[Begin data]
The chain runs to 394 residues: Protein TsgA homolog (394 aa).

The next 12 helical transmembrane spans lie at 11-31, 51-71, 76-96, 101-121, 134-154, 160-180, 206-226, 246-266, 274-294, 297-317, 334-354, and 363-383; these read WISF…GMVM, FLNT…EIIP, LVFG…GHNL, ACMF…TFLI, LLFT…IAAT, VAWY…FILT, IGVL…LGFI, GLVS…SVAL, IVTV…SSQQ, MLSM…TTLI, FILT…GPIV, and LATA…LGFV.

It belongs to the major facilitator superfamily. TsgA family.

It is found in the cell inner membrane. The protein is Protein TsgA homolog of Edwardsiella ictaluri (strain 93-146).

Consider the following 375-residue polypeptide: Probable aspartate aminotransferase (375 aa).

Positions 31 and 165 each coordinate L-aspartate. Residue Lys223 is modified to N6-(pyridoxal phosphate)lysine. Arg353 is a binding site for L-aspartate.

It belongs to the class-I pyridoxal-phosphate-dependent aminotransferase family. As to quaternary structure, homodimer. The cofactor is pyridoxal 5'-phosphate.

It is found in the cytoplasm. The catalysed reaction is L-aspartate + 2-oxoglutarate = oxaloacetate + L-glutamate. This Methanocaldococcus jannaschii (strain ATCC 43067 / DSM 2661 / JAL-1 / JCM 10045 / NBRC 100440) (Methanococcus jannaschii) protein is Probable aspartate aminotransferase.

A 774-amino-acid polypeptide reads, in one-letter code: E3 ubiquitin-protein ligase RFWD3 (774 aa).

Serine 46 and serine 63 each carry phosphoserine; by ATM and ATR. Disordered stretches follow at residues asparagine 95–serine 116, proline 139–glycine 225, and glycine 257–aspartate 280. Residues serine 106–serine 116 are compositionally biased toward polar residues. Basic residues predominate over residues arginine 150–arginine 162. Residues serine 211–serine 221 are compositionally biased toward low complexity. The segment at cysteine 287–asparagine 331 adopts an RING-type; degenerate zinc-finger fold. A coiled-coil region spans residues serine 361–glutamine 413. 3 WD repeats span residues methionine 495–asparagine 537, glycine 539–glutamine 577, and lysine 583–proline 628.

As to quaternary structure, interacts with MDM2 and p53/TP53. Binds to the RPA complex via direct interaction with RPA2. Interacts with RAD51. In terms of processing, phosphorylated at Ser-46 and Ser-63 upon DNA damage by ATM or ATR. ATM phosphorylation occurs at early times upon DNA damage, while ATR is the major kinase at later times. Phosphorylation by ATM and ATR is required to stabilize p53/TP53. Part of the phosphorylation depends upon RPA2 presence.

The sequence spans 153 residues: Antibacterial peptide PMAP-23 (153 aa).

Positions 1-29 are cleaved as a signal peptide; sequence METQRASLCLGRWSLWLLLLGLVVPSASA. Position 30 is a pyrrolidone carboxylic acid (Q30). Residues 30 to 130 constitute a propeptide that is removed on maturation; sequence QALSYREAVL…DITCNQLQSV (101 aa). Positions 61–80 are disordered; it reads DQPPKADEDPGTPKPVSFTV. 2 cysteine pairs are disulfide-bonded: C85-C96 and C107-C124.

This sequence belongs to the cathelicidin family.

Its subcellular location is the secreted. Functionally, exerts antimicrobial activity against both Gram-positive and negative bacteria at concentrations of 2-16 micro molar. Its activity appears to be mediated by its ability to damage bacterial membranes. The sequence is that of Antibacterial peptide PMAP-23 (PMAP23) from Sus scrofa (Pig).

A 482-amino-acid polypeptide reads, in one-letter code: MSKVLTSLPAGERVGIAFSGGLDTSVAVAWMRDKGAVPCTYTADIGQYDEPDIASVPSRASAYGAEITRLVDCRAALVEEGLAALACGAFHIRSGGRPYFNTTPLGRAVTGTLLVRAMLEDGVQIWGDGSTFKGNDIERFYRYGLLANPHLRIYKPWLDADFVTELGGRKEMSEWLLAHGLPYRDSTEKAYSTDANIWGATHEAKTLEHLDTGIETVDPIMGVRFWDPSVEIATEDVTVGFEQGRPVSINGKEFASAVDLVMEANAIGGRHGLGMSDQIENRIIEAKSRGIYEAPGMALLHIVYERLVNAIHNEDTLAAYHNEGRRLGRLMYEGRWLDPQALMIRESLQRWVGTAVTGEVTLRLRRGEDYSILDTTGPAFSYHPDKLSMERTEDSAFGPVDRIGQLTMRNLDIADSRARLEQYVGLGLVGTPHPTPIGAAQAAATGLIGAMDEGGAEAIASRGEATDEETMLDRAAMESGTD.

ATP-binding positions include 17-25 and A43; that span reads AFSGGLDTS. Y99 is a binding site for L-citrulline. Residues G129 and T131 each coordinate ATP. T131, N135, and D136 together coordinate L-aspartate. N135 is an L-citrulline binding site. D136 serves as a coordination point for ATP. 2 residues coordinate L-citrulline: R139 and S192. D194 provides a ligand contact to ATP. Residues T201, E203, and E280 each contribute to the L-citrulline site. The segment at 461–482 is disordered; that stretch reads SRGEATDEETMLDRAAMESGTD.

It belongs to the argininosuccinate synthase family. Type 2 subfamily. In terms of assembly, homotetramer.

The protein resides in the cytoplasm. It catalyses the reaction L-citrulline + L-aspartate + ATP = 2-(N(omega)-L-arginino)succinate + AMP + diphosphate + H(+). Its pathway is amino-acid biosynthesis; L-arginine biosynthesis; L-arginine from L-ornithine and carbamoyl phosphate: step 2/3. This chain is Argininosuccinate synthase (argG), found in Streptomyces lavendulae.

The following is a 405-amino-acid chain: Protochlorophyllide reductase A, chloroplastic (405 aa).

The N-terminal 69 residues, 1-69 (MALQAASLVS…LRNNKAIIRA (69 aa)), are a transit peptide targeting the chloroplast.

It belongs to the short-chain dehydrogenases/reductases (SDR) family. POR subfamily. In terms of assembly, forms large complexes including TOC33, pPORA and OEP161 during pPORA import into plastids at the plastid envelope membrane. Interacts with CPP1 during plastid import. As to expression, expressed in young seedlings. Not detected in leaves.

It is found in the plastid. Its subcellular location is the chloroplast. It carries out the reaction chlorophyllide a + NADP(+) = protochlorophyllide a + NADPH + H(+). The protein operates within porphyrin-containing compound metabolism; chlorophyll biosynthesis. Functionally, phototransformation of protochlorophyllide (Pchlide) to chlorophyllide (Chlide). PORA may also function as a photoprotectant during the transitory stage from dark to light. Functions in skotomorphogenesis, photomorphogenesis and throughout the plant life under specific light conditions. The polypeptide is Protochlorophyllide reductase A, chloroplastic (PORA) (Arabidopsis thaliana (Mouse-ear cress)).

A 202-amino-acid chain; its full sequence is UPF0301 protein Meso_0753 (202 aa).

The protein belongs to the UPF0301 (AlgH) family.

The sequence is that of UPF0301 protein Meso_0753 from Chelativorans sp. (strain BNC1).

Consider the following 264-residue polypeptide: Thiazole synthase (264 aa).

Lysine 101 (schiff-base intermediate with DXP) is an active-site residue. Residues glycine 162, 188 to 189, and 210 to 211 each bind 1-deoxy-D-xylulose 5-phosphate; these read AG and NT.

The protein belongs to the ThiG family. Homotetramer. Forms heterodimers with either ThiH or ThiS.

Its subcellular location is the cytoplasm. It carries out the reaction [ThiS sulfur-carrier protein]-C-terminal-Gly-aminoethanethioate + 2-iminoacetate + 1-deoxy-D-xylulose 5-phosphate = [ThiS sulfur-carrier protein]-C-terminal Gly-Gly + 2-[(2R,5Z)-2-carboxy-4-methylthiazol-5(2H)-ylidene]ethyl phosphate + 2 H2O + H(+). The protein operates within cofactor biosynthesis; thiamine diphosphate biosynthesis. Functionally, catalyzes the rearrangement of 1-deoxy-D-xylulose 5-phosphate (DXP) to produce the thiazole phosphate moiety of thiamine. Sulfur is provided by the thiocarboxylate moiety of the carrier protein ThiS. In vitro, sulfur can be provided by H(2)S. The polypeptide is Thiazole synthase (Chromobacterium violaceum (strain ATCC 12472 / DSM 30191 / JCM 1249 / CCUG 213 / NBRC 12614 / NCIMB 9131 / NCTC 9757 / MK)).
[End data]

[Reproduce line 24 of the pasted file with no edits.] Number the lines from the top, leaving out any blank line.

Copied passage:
A 202-amino-acid chain; its full sequence is UPF0301 protein Meso_0753 (202 aa).